"What's your secret?” our new friend Jenny asks leaning across the tiny barroom table.
“Sexual compatibility,” my wife says.
“Geeze!” Jenny exclaims, choking and almost spitting in her drink. “Is that really it?” She shows shock and disappointment. “It’s just all about sex?”
Intimacy, to me, is hard to define. Sure, most people would point to sexual connection as intimacy. Others would value it as a familiarity that is found only in romantic or close platonic relationships. These definitions are true but only illustrate a small portion of the depths of this feeling. If intimacy is viewed through a lens that prioritizes physical connection and emotional closeness, what happens when those things are no longer in the picture?
Self care answers a lot of my midlife questions. How will I survive aging? What should I focus on now that I have the basics locked down? Which lessons did I miss out on while I was partying in my 20s? What's my primary responsibility in a culture dripping with guilt and codependence? What is the most daring challenge I can give myself? What have I still not learned well?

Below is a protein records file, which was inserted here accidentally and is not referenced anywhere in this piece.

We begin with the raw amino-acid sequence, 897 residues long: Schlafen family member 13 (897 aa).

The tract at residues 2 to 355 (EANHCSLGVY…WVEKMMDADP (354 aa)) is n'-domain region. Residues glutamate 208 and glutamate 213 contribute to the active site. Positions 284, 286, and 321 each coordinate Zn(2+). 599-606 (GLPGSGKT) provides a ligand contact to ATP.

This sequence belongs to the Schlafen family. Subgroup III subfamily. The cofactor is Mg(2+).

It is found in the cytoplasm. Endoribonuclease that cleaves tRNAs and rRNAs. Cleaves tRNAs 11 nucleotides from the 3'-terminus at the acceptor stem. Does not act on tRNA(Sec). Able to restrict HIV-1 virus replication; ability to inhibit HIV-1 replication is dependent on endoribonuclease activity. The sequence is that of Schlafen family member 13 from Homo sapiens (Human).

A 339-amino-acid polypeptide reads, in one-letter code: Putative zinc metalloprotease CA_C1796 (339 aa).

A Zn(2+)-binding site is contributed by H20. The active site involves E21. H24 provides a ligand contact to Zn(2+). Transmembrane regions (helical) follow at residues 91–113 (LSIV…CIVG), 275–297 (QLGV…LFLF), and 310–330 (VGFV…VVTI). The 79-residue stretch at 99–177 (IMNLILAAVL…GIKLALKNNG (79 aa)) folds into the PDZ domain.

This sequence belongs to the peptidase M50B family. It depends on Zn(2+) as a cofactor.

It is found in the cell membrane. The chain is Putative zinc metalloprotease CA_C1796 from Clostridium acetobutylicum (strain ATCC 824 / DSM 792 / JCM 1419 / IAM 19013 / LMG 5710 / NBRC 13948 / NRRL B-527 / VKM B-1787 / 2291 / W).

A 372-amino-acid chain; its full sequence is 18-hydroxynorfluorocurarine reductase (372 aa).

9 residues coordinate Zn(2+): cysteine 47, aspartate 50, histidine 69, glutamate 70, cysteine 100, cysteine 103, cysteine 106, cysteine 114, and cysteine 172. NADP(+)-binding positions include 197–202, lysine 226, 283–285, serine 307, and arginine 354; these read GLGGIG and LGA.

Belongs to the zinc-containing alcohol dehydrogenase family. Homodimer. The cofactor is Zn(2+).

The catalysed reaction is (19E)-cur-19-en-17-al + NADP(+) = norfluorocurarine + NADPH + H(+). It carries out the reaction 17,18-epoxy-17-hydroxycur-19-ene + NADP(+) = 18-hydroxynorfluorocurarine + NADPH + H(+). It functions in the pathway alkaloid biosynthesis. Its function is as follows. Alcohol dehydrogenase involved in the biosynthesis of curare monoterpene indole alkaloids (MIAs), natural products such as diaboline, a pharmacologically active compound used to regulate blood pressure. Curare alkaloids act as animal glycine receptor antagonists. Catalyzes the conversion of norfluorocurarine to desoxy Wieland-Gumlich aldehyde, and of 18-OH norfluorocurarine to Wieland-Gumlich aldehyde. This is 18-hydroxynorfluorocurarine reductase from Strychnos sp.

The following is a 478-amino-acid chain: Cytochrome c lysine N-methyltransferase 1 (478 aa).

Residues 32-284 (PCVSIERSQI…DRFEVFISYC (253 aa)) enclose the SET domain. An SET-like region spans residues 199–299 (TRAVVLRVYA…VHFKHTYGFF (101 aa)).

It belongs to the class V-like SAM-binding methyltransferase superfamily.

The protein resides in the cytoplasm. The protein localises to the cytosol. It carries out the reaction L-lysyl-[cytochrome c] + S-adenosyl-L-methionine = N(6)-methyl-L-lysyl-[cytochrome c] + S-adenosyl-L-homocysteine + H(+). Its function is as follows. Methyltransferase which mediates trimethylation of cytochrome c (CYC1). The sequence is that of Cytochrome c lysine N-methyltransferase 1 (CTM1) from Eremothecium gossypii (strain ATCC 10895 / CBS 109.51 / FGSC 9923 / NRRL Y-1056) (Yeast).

Why in 2016 is the word “vagina” still taboo? As a practicing gynecologist, I have witnessed first-hand the blushing, giggling, and complete avoidance that goes along with referring to a part of the human anatomy possessed by half of the world’s population. Popular culture has come to refer to the vagina by the following absurd names: “vajayjay”, “hoo-hah”, “down-there”, “privates”, “lady bits”, “kitty”, “bajingo”, “flower”, and the list goes on. Is vagina a shameful or explicit word?